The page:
The Rt. Rev. Daniel H. Martins, Bishop of Springfield, writes from the House of Bishops’ retreat about the day’s conversations on March 8, including whether to pay the president of the House of Deputies and whether the catechism’s teaching on marriage should be revised to use gender-neutral language:

The last hour of our afternoon before Evensong was given over to a report from the bishop members of yet another task force, this one having to do with “leadership compensation.” That sounds innocuously bureaucratic, but it is, in fact, politically charged. There is a strong move afoot to make the President of the House of Deputies a compensated position. Advocates would say that the job has evolved from merely holding the gavel when the HOD is in session every three years to something that is incontrovertibly full time, and therefore deserving of compensation. Opponents argue that the ministry of bishops is distinctive, and cannot be understood as in parallel to what the Deputies do. We cannot create a two-headed monster, where the Presiding Bishop and the PHOD are, in effect, co-primates. We decided to forego Indaba groups on this issue and hash it out in plenary tomorrow morning. Stay tuned. This one will be big before it goes away.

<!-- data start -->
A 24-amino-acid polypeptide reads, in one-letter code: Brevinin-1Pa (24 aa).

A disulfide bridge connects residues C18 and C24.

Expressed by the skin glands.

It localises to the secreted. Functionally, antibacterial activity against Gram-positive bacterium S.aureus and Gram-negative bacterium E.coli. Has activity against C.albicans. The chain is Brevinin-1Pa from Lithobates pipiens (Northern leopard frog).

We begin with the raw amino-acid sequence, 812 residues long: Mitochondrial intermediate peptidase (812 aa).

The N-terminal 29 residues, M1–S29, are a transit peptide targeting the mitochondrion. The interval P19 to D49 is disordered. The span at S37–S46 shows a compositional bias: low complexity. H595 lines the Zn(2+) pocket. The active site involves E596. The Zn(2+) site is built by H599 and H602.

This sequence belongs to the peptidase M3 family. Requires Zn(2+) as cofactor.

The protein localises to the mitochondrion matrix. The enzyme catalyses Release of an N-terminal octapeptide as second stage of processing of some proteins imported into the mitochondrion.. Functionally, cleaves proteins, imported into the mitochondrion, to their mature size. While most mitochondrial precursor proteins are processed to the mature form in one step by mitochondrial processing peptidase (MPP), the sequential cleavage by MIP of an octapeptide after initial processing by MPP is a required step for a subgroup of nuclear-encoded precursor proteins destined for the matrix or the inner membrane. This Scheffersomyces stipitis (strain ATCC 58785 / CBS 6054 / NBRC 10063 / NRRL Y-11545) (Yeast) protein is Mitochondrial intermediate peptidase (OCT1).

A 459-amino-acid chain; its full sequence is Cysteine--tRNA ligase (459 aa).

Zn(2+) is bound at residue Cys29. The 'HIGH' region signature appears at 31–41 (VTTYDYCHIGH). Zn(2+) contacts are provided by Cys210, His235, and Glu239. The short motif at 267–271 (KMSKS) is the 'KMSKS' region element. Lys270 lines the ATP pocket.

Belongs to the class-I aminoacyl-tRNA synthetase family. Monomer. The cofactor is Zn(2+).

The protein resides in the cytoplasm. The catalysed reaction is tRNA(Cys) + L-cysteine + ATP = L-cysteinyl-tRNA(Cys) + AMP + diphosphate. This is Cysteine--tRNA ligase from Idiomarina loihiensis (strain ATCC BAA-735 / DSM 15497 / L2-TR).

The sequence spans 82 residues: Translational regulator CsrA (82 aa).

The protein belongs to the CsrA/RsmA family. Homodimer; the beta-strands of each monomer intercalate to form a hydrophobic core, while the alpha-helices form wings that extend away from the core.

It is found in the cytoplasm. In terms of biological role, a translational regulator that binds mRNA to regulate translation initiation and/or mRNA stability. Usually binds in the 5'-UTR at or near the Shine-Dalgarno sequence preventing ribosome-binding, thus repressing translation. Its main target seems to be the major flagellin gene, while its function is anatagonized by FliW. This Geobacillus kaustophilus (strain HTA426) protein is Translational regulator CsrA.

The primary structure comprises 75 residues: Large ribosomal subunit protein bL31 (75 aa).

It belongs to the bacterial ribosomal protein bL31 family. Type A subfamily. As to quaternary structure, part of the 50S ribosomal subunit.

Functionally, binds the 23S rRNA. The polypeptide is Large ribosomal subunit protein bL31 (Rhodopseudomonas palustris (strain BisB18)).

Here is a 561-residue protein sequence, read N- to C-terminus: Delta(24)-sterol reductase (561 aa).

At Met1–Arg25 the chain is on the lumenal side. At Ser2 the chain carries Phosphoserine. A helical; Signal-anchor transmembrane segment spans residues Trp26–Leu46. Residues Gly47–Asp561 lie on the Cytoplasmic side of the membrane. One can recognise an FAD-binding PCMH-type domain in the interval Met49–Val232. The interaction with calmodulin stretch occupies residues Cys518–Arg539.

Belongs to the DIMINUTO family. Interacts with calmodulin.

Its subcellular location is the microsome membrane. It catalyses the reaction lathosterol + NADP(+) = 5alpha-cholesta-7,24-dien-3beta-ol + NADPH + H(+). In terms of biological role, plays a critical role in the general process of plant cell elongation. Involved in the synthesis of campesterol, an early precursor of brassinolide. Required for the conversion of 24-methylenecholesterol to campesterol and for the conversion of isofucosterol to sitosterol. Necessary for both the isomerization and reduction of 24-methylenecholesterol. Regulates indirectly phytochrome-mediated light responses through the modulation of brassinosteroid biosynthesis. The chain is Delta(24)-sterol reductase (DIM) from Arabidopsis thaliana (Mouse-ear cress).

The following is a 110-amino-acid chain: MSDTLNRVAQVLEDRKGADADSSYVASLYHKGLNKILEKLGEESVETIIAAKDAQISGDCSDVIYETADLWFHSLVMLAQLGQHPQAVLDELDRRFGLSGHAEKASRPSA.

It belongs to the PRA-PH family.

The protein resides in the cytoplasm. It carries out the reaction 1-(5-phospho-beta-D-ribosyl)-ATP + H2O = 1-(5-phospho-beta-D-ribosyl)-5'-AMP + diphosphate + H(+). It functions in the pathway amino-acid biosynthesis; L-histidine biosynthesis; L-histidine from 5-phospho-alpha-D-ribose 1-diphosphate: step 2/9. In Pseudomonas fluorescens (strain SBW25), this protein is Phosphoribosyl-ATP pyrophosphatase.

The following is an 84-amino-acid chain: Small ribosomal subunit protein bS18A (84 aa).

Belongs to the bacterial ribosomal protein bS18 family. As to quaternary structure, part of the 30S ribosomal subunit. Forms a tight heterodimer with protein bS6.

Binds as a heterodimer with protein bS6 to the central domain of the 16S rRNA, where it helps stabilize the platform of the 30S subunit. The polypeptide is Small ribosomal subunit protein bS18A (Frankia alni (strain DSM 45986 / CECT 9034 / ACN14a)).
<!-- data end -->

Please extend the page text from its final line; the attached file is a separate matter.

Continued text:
After dinner, I attended a voluntary meeting with members of the Marriage Task Force, along with a handful of others. This was an opportunity to dig more deeply into their convention resolutions, which have the potential to be seismic. They are proposing a “surgical” revision of the Prayer Book that would add to the BCP the rites currently authorized just “in the ether” for same-sex marriage, along with a concomitant change to the catechism that would make marriage gender neutral. If approved this year, that would constitute a “first reading” of Prayer Book revision, a process that would be cemented by subsequent approval in 2021. The kicker here, of course, is that while a diocesan bishop can decline to permit use of a trial rite “in the ether,” a bishop cannot proscribe use of material in the Book of Common Prayer. I cannot predict how this will all play out. There is a wide variety of opinion swirling around in the mix, and the legislative process at General Convention is a real sausage machine. But it will be a hot issue. And, to be frank, it deserved a lot more consideration than it is getting at this meeting of the House. If the events following 2003 were an earthquake, approval of anything like the [Task Force] on Marriage’s proposal would be a catastrophic aftershock. It is borderline dereliction of duty that this issue alone was not the focus of table talk, an Indaba session, and plenary discussion at this last meeting of the HOB before General Convention.

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